D.C. Walmart pullout could make food desert problem worse
Legend: Red Star - Planned Walmart; Black dot: Existing grocery store in D.C.; Blue dot: Existing grocery store in Maryland
The D.C. Council's Wednesday vote to pass a bill forcing big box retailers to pay a $12.50 minimum wage, and Walmart's corresponding move to cancel plans to develop stores at three sites, leads to a looming larger problem in several neighborhoods.
In the neighborhoods where the three Walmarts were planned - Skyland Town Center, Capitol Gateway near East Capitol and 58th streets, and the intersection of New York Avenue and Bladensburg Road - fresh food and grocery options are and have been scarce for years.
Those new Walmarts, which for the time being are shelved, would have come with grocery sections for residents of Wards 5 and 7.
"This was a difficult decision for us - and unfortunate news for most D.C. residents - but the Council has forced our hand," Walmart said in a statement.
According to United States Census and geographical data, Wards 5 and 7 are areas that need new grocery options the most. According to 2010 census data, more than 52,000 people live in the census tracts nearest to the proposed Walmarts.
These areas are classified by many advocates, including the group D.C. Hunger Solutions, as food deserts; areas where access to grocery stores and fresh food is limited.
"For many years, Ward 7 has been a food desert and Walmart would have provided residents with additional grocery and retail options," Ward 7 Councilwoman Yvette Alexander, who voted no on the LRAA, said.
Kenyan McDuffie, who represents Ward 5 on the D.C. Council, voted yes on the bill, which passed by an 8-5 margin.
A 2012 D.C. Hunger Solutions report indicated that residents in Wards 5 and 7 were among those who had to travel the farthest - .65 and .66 miles respectively - to get to their closest supermarket.
Alternatives in these areas include:
|New York Avenue (Ward 5)||New York Avenue and Bladensburg Road NE||19,939||Giant on Brentwood Road and Safeway on Maryland Avenue|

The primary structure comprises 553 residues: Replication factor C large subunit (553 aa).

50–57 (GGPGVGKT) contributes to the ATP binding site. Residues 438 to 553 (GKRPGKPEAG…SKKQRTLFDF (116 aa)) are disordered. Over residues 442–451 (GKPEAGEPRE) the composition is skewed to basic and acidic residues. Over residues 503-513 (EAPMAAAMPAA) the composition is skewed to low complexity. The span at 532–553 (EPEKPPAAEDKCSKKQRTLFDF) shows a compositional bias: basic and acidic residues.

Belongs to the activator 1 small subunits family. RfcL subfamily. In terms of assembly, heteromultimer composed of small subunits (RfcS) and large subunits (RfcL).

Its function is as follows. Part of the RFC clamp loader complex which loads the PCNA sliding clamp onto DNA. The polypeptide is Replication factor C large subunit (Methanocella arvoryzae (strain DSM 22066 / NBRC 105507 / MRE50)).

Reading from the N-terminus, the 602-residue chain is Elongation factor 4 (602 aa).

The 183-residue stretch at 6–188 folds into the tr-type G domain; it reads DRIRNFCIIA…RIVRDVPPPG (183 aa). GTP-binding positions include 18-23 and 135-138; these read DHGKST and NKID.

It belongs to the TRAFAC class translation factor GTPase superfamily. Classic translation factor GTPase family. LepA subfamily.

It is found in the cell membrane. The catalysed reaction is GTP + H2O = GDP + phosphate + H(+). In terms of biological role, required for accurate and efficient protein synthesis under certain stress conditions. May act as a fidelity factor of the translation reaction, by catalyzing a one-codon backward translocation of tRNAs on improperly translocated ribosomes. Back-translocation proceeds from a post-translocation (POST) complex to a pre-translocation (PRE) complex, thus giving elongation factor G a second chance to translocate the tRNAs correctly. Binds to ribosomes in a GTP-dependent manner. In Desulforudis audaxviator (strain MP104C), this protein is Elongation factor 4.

|Skyland (Ward 7)||Alabama Avenue and Good Hope Road SE||14,751||Safeway and Murry's on Alabama Avenue|
|Capitol Gateway (Ward 7)||East Capitol and 58th streets||17,944||Few nearby. Closest major grocery stores are in Prince George's County.|
Of the three neighborhoods, Skyland Town Center, which sits near the intersection of Alabama Avenue and Good Hope Road Southeast, is likely the best off with two grocery stores already available.
However, in the two other locations, residents are either forced to travel to get groceries or, in the case of Capitol Gateway, leave the District for Capitol Heights or Seat Pleasant in Maryland.
The prospect of thousands of D.C. residents having limited access to groceries is nothing new. According to the D.C. Hunger Solutions report, residents of Wards 4, 5 and 7 are forced to travel longer distances than any other place in the city to get fresh food.
"Low-income people, whose budgets already are stretched to meet basic needs, often do not have extra money to pay for additional transportation costs and are most affected by long distances to grocery stores," the report stated.
Would you like to contribute to this story? Join the discussion.